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St. Maurus

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Deacon, son of Equitius, a nobleman of Rome, but claimed also by Fondi, Gallipoli, Lavello etc.; died 584. Feast, 15 Jan. He is represented as an abbot with crozier, or with book and censer, or holding the weights and measures of food and drink given him by his holy master. He is the patron of charcoalburners, coppersmiths etc. — in Belgium of shoemakers — and is invoked against gout, hoarseness etc. He was a disciple of St. Benedict, and his chief support at Subiaco. By St. Gregory the Great (Lib. Dialog., II) he is described as a model of religious virtues, especially of obedience. According to the Vita ("Acta SS." II Jan., 320, and Mabillon "Acta SS. O.S.B.", I, 274) he went to France in 543 and became the founder and superior of the abbey at Glanfeuil, later known by his name. This Vita ascribed to a companion, the monk Faustus of Monte Cassino, has been severely attacked. Delehaye (loc. cit., 106) calls it a forgery of Abbot Odo of Glanfeuil in the ninth century but Adlhoch (Stud. u. Mittheil ., 1903, 3, 1906, 185) makes a zealous defence. On the Signum S. Mauri, a blessing of the sick with invocation of St. Maurus given in the Appendix of Rituale Romanum, see "Studien u. Mittheil." (1882), 165.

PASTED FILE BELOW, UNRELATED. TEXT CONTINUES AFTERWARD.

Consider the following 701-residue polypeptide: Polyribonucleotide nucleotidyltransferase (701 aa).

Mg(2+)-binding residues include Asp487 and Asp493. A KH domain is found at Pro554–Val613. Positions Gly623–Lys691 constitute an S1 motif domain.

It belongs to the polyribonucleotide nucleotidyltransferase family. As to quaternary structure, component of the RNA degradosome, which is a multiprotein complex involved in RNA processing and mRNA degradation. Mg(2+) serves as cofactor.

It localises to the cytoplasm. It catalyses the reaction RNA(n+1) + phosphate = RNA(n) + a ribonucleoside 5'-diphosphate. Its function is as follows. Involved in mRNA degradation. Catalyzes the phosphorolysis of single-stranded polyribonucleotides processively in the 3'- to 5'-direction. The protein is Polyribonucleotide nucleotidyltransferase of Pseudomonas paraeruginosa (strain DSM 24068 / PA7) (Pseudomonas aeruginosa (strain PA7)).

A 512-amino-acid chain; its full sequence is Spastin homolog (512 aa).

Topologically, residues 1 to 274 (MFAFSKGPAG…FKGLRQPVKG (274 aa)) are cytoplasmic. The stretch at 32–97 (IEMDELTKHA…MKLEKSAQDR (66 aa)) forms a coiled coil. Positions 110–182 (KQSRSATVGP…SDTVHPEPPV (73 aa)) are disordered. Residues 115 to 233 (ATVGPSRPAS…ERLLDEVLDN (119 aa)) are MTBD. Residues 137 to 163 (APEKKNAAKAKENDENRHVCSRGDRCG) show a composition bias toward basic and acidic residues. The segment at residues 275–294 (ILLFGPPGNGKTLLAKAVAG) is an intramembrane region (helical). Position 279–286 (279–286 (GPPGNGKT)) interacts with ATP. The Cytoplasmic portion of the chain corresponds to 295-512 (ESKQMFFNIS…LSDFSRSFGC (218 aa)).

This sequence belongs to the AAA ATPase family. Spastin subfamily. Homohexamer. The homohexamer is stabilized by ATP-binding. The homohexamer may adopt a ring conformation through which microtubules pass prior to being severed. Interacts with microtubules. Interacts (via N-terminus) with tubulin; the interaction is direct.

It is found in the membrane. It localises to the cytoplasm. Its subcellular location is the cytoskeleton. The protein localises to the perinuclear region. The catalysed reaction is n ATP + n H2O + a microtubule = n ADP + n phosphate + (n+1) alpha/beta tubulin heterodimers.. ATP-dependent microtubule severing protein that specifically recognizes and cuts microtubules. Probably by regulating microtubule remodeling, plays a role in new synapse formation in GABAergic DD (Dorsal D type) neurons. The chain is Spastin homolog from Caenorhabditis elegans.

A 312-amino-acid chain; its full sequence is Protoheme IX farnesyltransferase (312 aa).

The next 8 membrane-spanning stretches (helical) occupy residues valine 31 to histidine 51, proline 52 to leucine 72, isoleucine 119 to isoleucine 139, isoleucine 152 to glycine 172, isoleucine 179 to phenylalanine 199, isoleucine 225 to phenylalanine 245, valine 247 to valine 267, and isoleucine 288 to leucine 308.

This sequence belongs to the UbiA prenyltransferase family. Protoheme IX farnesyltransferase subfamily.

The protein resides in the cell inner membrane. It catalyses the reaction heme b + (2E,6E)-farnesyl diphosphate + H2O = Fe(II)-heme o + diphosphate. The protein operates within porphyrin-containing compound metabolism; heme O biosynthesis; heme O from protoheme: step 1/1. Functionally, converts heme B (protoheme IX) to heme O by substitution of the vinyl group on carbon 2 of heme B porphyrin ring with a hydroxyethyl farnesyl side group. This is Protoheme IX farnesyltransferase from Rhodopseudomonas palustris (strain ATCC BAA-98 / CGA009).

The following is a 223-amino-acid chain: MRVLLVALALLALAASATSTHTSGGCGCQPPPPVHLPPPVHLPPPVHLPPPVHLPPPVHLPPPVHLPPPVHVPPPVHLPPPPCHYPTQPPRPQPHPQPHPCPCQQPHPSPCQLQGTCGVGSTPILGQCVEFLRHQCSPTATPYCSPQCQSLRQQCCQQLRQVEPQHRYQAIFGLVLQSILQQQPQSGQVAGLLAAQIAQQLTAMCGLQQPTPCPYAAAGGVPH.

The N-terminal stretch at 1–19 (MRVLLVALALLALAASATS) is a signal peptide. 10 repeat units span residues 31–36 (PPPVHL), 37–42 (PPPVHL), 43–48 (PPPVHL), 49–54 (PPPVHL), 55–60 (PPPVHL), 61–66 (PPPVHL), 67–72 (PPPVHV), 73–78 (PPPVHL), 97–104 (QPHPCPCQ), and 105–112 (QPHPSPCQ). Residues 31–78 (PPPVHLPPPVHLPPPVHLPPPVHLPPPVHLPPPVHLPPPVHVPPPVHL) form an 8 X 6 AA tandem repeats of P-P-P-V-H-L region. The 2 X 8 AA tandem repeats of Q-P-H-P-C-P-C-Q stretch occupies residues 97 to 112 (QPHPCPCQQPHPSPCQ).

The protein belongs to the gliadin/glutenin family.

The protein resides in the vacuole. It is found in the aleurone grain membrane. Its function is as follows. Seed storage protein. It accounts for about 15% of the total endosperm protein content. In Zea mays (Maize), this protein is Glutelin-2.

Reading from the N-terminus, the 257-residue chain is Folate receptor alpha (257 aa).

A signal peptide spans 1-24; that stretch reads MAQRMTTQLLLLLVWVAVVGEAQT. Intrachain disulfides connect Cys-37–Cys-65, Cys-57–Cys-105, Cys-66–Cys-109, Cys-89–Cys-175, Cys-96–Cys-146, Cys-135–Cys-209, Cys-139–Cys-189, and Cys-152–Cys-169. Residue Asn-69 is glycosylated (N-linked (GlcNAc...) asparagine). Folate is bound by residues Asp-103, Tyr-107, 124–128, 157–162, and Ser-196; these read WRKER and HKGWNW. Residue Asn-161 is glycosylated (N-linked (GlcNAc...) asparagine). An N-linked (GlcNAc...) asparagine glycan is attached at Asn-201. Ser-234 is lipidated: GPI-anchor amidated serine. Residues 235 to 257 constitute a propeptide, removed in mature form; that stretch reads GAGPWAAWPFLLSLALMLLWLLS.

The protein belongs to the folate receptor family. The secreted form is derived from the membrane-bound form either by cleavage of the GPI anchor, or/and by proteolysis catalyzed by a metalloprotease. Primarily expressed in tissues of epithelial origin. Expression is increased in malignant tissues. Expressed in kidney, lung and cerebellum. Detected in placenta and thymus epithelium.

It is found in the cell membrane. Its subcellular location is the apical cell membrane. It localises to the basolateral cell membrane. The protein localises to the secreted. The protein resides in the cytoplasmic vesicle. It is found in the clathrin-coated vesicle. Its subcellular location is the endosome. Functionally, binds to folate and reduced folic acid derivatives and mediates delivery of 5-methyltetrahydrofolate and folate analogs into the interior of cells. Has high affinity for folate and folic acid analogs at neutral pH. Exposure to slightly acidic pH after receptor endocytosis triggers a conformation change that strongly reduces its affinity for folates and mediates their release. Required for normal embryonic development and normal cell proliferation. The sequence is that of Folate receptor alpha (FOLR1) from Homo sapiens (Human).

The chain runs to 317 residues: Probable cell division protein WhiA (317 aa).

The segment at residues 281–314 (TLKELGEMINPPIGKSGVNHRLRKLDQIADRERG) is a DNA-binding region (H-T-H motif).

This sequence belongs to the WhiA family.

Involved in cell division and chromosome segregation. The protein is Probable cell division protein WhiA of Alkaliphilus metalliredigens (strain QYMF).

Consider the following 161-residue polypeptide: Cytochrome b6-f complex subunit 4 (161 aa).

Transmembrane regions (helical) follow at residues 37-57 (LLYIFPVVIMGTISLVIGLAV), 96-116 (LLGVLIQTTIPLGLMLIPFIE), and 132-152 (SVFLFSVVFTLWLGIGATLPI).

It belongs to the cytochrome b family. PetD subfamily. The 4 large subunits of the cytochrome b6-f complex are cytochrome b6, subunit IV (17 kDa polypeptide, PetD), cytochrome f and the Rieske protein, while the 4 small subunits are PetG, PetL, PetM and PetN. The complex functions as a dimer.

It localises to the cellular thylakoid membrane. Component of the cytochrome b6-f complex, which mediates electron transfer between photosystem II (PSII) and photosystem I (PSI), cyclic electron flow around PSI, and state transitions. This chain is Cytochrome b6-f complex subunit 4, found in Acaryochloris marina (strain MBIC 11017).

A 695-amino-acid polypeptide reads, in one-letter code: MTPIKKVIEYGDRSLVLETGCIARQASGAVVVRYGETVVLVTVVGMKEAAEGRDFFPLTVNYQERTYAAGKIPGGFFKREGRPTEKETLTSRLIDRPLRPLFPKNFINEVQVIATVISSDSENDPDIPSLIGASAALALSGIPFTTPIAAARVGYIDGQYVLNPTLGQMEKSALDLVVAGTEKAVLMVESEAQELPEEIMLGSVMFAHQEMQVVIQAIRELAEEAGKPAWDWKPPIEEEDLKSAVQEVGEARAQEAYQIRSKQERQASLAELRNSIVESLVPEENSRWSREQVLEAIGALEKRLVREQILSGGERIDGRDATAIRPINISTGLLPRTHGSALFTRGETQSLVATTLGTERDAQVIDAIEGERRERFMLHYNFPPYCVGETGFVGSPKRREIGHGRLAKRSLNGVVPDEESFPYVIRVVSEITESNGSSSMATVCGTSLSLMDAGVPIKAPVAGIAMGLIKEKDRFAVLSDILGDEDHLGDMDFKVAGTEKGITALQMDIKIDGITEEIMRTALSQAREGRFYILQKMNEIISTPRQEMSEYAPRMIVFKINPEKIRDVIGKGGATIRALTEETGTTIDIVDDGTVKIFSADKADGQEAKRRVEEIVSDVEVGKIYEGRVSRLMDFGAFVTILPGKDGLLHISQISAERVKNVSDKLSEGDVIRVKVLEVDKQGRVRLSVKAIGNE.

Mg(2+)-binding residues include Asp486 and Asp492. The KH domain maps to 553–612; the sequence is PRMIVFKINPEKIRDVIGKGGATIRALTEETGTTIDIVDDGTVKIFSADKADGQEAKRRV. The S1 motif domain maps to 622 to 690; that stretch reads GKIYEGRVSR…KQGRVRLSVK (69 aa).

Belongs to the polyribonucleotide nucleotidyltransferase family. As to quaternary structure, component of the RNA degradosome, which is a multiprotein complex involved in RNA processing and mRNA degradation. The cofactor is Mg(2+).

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APA citation. Mershman, F. (1911). St. Maurus. In The Catholic Encyclopedia. New York: Robert Appleton Company. http://www.newadvent.org/cathen/10072a.htm

MLA citation. Mershman, Francis. "St. Maurus." The Catholic Encyclopedia. Vol. 10. New York: Robert Appleton Company, 1911. <http://www.newadvent.org/cathen/10072a.htm>.

Transcription. This article was transcribed for New Advent by Joseph P. Thomas. Dedicated to Fr. Joseph Kelly.

Ecclesiastical approbation. Nihil Obstat. October 1, 1911. Remy Lafort, S.T.D., Censor. Imprimatur. +John Cardinal Farley, Archbishop of New York.

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